Dir: Louis Leterrier. France.2005. 87 min.
After the ill-judged mixtureof mawkish sentimental drama and martial arts mayhem of Glasgow-based Dannythe Dog/Unleashed, writer-producer Luc Besson returns to the pure actionvein with this sequel to his 2002 hit, The Transporter. With hissurrogate Louis Leterrier again handling directing chores, Transporter 2is a wholly derivative but slightly-more-watchable-than-most actioner, which borrows heavily fromBesson's even more successful Taxi franchise. But originality is notsomething Besson's fans really clamour for and he otherwise delivers thegoods: breathlessly paced, non-stopaction, with the prerequisite mix of martial arts mayhem and motorized stunts.20th Century Fox will release in the US in September.
Clocking in at a lean 87minutes (unusual among big-budget action movies), the $32m Transporter 2again stars British hunk Jason Statham as Frank Martin, a super-cool formerex-Special Forces operative who now earns a living as a "transporter" of"goods". Though a mercenary invariably clad in dark suit, white shirt and tie,there is nothing morally ambiguous about his job choices. He even is decentenough to resist the advances of his married employer. And how can you fault adapper hero who packs a spare freshly-laundered shirt in the trunk of his carafter a particularly bloodied run-in with the enemy'
The plot is, as usual withBesson, strictly mechanical. Besson relocates Martin from the French Riviera toMiami (perhaps to give the stereotyped action a feeling of renewal), where wefind him doing temp work as a private chauffeur to the young son of a top USanti-drug law enforcement honcho (Modine), who is about the host a majorinternational anti-drug conference. A heartless Italian evil genius (Gassman)in the pay of the Colombian drug cartel and seconded by a gang of plug-uglyRussian virologists, kidnaps the child and injects him with a lethal contagiousvirus which his father spreads to the conference members.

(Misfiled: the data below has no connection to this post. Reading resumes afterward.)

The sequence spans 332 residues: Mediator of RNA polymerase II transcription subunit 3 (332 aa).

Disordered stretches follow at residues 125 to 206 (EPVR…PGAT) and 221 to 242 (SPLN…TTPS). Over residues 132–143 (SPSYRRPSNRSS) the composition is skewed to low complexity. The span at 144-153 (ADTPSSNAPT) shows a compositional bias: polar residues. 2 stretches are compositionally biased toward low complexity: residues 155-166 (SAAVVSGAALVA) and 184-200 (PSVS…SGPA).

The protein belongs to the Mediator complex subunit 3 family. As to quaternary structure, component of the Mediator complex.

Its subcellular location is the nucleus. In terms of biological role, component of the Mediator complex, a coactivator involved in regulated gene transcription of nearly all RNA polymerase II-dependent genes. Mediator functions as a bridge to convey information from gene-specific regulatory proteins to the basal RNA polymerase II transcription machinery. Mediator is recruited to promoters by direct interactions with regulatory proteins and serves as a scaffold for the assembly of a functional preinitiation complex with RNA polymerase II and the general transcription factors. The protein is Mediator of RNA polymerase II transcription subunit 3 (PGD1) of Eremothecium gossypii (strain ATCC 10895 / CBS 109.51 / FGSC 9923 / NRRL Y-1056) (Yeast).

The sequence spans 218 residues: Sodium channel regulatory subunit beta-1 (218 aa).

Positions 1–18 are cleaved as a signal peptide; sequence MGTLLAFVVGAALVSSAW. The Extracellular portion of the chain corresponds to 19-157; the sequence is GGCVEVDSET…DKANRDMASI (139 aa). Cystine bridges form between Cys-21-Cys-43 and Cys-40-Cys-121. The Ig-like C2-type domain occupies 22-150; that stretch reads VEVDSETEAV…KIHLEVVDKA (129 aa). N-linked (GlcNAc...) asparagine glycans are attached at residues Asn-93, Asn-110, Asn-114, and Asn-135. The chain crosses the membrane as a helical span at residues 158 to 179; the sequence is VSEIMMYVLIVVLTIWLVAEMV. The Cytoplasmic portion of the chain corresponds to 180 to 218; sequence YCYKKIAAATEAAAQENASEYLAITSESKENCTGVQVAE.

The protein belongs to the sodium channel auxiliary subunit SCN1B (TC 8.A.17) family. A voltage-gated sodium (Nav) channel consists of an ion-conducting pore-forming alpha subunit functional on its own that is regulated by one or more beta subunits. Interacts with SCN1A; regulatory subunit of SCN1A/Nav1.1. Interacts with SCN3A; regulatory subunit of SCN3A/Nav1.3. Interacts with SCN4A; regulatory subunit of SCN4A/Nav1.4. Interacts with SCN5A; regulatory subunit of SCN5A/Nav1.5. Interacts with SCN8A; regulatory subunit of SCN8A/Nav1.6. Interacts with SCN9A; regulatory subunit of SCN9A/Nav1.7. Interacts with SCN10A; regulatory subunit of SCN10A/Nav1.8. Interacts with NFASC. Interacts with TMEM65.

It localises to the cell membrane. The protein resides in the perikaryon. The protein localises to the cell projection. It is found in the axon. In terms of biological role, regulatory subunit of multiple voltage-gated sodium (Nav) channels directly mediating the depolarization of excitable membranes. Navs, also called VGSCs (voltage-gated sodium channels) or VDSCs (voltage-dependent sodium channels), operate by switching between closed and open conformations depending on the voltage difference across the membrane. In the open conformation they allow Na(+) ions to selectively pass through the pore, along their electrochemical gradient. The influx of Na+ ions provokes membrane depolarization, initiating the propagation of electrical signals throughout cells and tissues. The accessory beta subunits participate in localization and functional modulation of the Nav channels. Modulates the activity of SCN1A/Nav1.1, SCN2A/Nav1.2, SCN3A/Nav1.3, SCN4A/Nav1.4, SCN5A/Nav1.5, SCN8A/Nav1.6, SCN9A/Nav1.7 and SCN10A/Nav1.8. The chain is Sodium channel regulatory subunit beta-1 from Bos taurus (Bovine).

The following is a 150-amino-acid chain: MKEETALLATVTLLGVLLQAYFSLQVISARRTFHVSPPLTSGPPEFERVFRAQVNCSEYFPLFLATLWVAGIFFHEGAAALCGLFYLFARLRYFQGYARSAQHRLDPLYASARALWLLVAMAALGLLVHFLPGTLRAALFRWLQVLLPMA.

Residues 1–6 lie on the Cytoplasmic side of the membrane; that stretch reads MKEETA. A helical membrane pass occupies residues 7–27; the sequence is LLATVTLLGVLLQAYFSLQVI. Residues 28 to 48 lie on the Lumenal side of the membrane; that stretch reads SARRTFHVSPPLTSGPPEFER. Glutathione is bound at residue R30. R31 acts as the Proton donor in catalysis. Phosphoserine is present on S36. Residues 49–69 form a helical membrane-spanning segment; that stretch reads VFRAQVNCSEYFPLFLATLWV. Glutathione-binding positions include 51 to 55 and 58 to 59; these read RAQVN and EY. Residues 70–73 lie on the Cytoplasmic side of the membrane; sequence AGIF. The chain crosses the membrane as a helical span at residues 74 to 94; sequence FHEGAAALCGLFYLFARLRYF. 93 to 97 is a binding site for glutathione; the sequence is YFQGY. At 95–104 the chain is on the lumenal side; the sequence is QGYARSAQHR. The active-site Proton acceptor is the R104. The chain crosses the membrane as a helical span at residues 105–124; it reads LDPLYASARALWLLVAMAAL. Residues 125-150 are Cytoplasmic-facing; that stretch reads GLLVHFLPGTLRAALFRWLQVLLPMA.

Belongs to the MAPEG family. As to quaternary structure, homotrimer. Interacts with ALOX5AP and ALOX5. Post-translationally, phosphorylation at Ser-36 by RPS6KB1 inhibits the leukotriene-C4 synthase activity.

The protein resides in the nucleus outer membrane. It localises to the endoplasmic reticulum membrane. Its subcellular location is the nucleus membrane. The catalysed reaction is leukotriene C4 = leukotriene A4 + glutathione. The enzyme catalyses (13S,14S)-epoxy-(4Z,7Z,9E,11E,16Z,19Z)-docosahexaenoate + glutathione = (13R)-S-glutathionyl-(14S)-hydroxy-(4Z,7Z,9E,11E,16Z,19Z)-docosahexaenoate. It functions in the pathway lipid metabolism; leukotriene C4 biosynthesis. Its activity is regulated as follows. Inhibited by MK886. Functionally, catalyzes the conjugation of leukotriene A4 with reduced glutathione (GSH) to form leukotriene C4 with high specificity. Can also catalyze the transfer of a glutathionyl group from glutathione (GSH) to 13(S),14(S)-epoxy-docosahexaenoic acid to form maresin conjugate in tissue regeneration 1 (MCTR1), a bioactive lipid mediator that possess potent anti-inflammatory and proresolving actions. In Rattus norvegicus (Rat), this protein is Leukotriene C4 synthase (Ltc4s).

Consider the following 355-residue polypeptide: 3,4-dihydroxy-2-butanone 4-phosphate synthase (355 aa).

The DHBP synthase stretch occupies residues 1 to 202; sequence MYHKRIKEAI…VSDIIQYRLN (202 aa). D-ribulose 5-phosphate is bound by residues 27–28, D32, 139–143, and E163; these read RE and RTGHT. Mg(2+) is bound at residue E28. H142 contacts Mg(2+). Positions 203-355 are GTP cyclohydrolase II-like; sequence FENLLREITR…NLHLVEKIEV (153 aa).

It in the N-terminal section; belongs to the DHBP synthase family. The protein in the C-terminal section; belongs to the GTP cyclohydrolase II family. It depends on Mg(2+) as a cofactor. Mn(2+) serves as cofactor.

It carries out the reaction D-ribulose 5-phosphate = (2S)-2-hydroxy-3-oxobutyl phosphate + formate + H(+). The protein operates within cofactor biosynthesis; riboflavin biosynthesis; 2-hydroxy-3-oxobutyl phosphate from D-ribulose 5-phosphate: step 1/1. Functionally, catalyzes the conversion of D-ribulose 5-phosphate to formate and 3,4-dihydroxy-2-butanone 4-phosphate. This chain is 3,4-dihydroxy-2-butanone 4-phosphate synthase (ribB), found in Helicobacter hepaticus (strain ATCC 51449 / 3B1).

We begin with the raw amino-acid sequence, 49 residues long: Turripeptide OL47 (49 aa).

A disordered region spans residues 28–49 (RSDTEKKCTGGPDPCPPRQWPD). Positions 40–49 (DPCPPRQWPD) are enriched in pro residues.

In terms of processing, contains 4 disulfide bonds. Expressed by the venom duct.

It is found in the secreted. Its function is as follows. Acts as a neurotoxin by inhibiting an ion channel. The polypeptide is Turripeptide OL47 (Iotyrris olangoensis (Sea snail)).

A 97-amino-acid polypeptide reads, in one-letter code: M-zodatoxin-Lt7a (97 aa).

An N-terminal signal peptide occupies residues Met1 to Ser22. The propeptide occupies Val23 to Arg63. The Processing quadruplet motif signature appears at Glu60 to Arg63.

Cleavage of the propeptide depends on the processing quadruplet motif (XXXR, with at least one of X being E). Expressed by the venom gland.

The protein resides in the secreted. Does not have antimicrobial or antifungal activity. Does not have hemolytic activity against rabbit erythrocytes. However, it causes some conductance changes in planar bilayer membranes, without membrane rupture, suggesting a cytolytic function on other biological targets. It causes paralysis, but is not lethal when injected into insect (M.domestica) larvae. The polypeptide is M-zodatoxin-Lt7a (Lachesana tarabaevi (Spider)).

Statham, hoarse-voiced andlaconically self-assured, makes for an appealing action hero, and there is theadded attraction of his performing much of his own martial art stunt work,staged with the usual choreographic spin by Cory Yuen. Michel Julienne providessome excellent stunts for the hero's armoured, gravity-defying BMW, which makesthe Batmobile look like a tricycle. One hilarious highlight has Martin disposeof a bomb attached to the underside of his car in a most original corkscrewingmanner.
Though Statham holds hisown, the cast of villains are the usual stock grotesques. Gassman shows off aperfectly-sculpted body but otherwise doesn't vie for a place in the movievillain hall of fame. 23-year-old model Kate Nauta is Gassman's machinepistol-wielding lover, whose combat uniform is reduced to a nightie and garterbelt. Nauta must represent one of the more repellently asexual femme fatalefigures in the Besson canon.
Francois Berleand repeatshis role as Martin's French law enforcement crony, Tarconi, who badly mistimesa Miami holiday and ends up giving cooking lessons to the US marshals whoarrest him at Martin's home. Berleandshows only a fraction of the eccentric talent that has made him one of France'sbest supporting screen talents.
With Besson back-seatdriving, former second unit and assistant director Leterrier proves himself aperfectly competent executant in this, his third picture for Besson. Technicalcredits are slick down the line.
Dir: Louis Leterrier
John Mark Harrington